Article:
A controversial project to widen a heavily trafficked freeway in Los Angeles County sputtered to a surprising halt earlier this month. Transportation officials had been expected to choose between two expansion plans for the 710 freeway in southeast L.A. County. Instead, the board of Metro, the county’s transit agency, voted to move ahead with some improvements while tabling the controversial $6 billion scheme to add an additional lane in each direction from Long Beach to East L.A.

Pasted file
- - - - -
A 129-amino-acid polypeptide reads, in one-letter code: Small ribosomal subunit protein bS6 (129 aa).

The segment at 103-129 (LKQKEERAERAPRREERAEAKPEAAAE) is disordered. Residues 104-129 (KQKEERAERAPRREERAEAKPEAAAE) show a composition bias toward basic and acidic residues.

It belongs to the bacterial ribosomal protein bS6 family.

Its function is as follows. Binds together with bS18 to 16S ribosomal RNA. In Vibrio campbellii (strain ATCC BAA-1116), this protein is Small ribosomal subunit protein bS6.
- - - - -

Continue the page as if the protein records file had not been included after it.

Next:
In an (in)famously sprawling metropolis where the freeway network doubles as civic iconography, the 710 expansion had been framed as a referendum of sorts on Southern California’s mobility priorities. The original midcentury creation of L.A.’s freeway system left a bitter legacy of displacement, and the very same (largely minority) communities that were sliced and diced for that construction have been battered by the adverse environmental effects of freeway proximity. The 710 freeway corridor—dubbed the “diesel death zone” for its traffic-related health impacts—stands as Exhibit A for that phenomenon, and community groups had vocally opposed and organized against the expansion plans for many years.